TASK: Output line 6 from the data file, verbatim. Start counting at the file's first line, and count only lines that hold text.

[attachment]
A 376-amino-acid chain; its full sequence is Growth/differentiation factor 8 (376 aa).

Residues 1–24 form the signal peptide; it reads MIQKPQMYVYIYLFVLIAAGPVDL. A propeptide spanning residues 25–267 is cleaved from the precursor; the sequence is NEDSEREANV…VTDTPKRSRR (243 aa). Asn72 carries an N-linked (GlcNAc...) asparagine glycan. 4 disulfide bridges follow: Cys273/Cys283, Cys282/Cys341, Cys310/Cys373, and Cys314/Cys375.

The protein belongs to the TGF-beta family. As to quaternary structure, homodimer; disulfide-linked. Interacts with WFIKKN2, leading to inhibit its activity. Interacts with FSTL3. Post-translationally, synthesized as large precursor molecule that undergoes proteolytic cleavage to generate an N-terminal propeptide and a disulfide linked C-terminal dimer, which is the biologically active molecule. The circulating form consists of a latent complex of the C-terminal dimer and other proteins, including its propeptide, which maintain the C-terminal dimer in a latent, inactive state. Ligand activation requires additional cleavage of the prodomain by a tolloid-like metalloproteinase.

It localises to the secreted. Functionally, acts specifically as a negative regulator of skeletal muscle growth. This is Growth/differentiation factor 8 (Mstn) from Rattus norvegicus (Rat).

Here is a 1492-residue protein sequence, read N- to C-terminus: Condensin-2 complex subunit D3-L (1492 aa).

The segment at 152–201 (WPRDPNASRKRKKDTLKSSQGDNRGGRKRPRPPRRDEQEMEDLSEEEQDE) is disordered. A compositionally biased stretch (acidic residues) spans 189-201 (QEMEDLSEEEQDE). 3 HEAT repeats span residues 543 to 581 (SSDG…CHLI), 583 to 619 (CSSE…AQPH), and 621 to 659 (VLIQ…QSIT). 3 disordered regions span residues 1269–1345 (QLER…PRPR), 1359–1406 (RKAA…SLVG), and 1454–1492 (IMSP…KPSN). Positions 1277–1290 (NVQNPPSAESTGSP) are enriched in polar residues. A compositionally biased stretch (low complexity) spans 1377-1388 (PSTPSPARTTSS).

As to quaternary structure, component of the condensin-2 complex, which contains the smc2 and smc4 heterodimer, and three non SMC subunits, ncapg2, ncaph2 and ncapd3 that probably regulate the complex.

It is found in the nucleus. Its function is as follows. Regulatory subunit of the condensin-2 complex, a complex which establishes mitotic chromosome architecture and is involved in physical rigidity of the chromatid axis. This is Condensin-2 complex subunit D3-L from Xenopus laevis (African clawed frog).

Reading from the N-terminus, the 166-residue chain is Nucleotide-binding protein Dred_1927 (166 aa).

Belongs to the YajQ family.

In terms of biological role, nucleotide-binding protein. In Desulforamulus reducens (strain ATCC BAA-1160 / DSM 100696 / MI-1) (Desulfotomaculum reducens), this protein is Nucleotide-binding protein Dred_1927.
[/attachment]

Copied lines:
The segment at 152–201 (WPRDPNASRKRKKDTLKSSQGDNRGGRKRPRPPRRDEQEMEDLSEEEQDE) is disordered. A compositionally biased stretch (acidic residues) spans 189-201 (QEMEDLSEEEQDE). 3 HEAT repeats span residues 543 to 581 (SSDG…CHLI), 583 to 619 (CSSE…AQPH), and 621 to 659 (VLIQ…QSIT). 3 disordered regions span residues 1269–1345 (QLER…PRPR), 1359–1406 (RKAA…SLVG), and 1454–1492 (IMSP…KPSN). Positions 1277–1290 (NVQNPPSAESTGSP) are enriched in polar residues. A compositionally biased stretch (low complexity) spans 1377-1388 (PSTPSPARTTSS).